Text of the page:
Lindsay with dear friends: Freeda, Franchone, me, and Kate. Photo credit: Freeda Ahmed, circa 1995

Lindsay with dear friends: Freeda, Franchone, me, and Kate. Photo credit: Freeda Ahmed, circa 1995

My deceased father’s birthday was October 23rd; my childhood best friend, Lindsay, committed suicide on October 25th. They died the same year.

It was 2010, and I had just gotten married. Lindsay had also become engaged. Prior to her death and to my father’s, I hadn’t spoken with either of them for a long time. Daddy and I had had a serious falling out six months before his death; Lindsay and I had simply become separated by geography and time.

But growing up with best friends in a small tobacco town means connections for life, even when careers scatter people and busyness takes hold. Middle and high school glory days are never forgotten; a few chords of a song or a single picture can drop you back into endless summers, sleepovers, and inside jokes.

Lindsay and friends, circa 1995 at Fursty's Pizza in Reidsville, NC. Photo credit: Freeda Ahmed.

Lindsay and friends, circa 1995 at Fursty’s Pizza in Reidsville, NC. Photo credit: Freeda Ahmed.

Despite not being in touch face-to-face, it (virtually) appeared that Lindsay was living a good and full life. But she had always been stoic in her ability to ensure we were all OK, even if she wasn’t. That skill hadn’t wavered with age, and in 2010, she 29, beautiful, successful, and betrothed. Externally, it seemed that everything had fallen into place—only it hadn’t.

Lindsay took her own life on a Monday morning. I was sitting in my downtown Durham office, raising money for a nonprofit organization, a profession Lindsay and I shared. I’d checked Facebook during a break and saw a hometown friend’s enigmatic post. I began phoning for details. A former high school crush called me and explained: “Lindsay’s gone.”

Panic, what-ifs, and regret ensued, as it always does when death comes swiftly and unexpectedly. Amid the next few days of memorializing, Elisabeth Kübler-Ross’s explanation of grief, in its five traditional stages set in: denial, anger, bargaining, depression, and acceptance.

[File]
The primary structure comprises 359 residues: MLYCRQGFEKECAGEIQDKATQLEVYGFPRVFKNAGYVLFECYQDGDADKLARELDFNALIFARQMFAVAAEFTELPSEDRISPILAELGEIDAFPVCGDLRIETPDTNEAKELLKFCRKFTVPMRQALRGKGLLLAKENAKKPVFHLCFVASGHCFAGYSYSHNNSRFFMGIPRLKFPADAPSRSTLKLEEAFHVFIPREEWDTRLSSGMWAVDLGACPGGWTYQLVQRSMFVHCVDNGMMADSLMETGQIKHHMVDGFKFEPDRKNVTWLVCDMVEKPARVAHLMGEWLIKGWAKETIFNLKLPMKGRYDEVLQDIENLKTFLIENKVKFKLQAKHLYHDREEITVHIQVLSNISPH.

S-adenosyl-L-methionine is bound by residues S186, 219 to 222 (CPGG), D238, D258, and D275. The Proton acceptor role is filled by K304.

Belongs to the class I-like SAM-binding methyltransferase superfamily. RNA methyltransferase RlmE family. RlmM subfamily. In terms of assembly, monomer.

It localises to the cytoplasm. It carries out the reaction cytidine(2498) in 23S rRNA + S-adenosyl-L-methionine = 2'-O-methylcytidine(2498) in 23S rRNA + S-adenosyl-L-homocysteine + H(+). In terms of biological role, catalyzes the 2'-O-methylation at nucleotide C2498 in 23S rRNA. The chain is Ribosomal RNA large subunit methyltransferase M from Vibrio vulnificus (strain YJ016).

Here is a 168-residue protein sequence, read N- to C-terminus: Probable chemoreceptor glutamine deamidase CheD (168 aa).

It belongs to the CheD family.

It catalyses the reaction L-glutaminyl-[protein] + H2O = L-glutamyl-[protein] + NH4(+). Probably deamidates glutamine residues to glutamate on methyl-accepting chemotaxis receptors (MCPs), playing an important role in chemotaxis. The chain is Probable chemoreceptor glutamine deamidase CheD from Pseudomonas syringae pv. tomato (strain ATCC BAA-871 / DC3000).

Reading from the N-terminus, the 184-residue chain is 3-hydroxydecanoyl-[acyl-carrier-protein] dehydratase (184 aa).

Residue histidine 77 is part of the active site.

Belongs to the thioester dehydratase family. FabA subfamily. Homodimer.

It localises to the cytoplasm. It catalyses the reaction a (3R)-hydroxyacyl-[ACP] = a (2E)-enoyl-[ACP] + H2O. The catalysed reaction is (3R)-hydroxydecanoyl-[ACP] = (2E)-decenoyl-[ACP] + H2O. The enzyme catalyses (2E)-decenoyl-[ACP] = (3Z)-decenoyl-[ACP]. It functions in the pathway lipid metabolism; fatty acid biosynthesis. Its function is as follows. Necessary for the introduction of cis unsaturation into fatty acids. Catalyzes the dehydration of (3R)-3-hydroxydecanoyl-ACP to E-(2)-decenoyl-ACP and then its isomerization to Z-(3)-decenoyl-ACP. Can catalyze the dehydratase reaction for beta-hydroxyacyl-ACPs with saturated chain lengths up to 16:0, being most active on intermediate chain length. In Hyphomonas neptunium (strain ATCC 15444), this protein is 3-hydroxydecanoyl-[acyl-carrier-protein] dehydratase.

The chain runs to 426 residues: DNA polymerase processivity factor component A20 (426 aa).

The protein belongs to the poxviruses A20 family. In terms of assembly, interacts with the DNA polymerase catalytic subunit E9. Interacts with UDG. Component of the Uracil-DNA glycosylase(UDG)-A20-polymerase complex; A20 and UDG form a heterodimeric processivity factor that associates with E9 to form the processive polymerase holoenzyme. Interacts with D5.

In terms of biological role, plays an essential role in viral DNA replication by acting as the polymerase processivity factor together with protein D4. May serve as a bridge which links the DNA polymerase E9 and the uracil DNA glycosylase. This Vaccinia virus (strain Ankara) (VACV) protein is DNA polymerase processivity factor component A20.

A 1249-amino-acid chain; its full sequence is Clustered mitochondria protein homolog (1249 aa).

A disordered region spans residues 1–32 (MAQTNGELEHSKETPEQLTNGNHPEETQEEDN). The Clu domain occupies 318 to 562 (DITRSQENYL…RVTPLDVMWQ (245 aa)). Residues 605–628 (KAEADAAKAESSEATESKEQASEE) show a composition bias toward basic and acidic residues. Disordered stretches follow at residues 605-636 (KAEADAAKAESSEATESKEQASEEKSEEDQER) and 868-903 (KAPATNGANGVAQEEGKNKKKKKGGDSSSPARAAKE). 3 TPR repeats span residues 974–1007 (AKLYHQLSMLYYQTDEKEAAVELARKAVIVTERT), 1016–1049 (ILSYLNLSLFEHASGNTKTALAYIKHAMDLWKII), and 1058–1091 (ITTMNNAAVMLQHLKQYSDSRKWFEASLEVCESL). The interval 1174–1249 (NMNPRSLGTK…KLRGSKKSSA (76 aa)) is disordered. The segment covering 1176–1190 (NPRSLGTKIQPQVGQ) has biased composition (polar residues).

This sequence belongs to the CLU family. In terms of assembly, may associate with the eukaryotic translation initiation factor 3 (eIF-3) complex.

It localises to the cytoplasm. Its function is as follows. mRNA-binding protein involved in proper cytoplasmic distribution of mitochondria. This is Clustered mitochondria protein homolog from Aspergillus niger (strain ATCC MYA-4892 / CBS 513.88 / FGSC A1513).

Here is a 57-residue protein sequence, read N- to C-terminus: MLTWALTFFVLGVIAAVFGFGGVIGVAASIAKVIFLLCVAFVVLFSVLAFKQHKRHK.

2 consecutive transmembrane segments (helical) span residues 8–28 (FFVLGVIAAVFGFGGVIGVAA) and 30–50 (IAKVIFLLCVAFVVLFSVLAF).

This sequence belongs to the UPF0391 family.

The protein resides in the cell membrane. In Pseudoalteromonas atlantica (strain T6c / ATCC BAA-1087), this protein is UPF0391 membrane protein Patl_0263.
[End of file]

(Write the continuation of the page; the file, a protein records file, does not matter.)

Denial: “This cannot be happening.”

Anger: “I’m so angry! How could she not let us know that it was this bad?!”

Bargaining: “If I vow to be a better friend—a more persistent and insistent one—can we have her back?”

Depression: “I just want to crawl in my hole.”

Acceptance. “I cannot change Lindsay’s suicide, but I can keep her memory alive and help others choose to live.”

Lindsay’s death hit me hard. I’d watched my mother muddle through the grief of her own father’s suicide 57 years ago. Mom had been through all the stages but one, moving back and forth, sometimes rapidly, other times unable to move in the viscosity of depression. Even after six decades, she still has not made it to acceptance.

Seeing the way my grandfather’s suicide affected my mother made me want to do better by Lindsay.

I refuse to let my grief keep me silent; I refuse to be without power to help others.

A Sentence Continues …

Teaching a freshman composition class means I’m up on all the latest trends, even when I don’t want to be. My students talk tattoos while I dance to songs about parts of speech. The college classroom is a constant push-pull of keeping them engaged with content that can feel archaic.

A few years ago, not too far into the semester, I refreshed them on the usefulness of semicolons. Though they’d forgotten the rules on everything else they’d learned a decade prior to college, they told me they’d always remember the semicolon’s purpose.

“It’s a strong pause–but it doesn’t mean the sentence is over,” they explained. I was puzzled as to why they knew this punctuation mark, but couldn’t remember other, more basic ones.

It’s because they (and their friends) have semicolon tattoos, an indicator that one has thought about or attempted suicide, but chosen to live on.

“The sentence doesn’t have to end,” they urged me.

Changing the Record

My father and Lindsay are gone, full stop. But arriving at grief’s acceptance stage means I’ve replaced the period at the end of their lives with a semicolon, an indelible reminder that their spirits live on through me and others.

Suicide is preventable. There are places to turn. There are people who can help.

That’s why each year I continue to support Lindsay’s family as they raise funds for Team Loving Lindsay’s participation in the “Out of Darkness” Suicide Prevention Walk.

I cannot change the outcome of Lindsay’s suicide, but I can keep her memory alive while helping others choose to live.

Acceptance … and empowerment. We are the authors of our own sentences.

Have you been affected by suicide? Here’s how you can help:

Donate to Team Loving Lindsay

Join the Walk